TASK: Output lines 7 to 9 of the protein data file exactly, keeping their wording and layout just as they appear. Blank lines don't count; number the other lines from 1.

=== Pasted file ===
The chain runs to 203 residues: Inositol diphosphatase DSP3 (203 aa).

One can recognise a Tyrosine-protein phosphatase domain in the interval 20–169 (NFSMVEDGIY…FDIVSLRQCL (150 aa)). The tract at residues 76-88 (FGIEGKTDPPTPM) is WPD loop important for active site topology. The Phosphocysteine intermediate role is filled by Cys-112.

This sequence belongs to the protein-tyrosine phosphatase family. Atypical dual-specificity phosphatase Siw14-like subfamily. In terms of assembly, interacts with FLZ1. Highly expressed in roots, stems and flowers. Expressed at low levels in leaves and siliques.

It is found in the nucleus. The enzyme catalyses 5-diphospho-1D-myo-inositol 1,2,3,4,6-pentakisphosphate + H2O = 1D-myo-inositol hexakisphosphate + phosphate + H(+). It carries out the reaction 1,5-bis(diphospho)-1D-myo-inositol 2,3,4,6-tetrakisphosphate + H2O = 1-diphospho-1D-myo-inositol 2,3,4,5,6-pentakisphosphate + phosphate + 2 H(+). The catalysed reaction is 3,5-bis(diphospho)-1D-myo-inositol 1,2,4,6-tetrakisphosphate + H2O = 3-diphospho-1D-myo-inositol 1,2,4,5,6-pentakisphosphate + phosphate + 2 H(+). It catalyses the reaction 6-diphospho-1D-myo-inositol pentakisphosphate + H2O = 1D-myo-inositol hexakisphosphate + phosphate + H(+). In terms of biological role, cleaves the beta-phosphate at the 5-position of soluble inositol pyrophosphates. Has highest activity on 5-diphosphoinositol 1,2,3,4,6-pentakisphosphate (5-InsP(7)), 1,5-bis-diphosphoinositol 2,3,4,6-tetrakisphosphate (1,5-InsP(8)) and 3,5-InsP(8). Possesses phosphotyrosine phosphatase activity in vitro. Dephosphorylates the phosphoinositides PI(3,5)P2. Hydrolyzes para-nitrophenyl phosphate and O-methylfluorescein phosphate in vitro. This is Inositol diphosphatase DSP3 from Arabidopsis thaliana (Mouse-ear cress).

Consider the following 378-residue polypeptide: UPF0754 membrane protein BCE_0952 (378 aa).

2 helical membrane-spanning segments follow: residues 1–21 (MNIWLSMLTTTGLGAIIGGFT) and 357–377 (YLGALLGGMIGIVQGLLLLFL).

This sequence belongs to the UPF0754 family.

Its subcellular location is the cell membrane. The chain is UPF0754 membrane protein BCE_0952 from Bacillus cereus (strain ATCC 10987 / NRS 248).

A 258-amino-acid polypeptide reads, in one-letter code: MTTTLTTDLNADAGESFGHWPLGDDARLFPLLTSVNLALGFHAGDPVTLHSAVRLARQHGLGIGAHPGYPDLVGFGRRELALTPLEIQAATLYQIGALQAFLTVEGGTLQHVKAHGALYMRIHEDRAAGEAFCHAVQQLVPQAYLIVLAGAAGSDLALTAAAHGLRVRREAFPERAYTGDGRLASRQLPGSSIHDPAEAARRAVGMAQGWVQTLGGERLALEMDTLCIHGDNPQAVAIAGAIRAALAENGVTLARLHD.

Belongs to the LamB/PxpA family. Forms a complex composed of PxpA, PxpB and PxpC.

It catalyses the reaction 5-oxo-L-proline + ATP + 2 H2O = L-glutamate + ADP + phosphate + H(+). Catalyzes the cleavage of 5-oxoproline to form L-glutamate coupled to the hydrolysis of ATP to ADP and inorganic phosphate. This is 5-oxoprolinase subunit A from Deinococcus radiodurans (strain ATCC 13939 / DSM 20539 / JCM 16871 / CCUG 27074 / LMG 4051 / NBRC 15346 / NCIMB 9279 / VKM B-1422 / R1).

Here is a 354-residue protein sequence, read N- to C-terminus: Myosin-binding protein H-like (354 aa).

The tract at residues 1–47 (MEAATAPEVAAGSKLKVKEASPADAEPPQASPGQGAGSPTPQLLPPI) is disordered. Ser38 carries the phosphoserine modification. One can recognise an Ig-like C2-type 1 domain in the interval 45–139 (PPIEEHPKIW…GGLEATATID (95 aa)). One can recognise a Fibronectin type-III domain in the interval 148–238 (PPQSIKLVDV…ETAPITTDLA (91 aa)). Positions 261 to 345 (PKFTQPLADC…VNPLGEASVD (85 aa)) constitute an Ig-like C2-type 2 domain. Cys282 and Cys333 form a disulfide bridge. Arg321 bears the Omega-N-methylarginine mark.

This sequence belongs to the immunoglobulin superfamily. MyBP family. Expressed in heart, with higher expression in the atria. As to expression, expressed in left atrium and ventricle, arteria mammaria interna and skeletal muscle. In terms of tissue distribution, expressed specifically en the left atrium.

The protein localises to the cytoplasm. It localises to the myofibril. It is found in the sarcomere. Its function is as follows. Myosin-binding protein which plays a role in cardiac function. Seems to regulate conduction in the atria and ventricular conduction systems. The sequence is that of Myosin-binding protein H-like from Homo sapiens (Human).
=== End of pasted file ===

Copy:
This sequence belongs to the UPF0754 family.

Its subcellular location is the cell membrane. The chain is UPF0754 membrane protein BCE_0952 from Bacillus cereus (strain ATCC 10987 / NRS 248).

A 258-amino-acid polypeptide reads, in one-letter code: MTTTLTTDLNADAGESFGHWPLGDDARLFPLLTSVNLALGFHAGDPVTLHSAVRLARQHGLGIGAHPGYPDLVGFGRRELALTPLEIQAATLYQIGALQAFLTVEGGTLQHVKAHGALYMRIHEDRAAGEAFCHAVQQLVPQAYLIVLAGAAGSDLALTAAAHGLRVRREAFPERAYTGDGRLASRQLPGSSIHDPAEAARRAVGMAQGWVQTLGGERLALEMDTLCIHGDNPQAVAIAGAIRAALAENGVTLARLHD.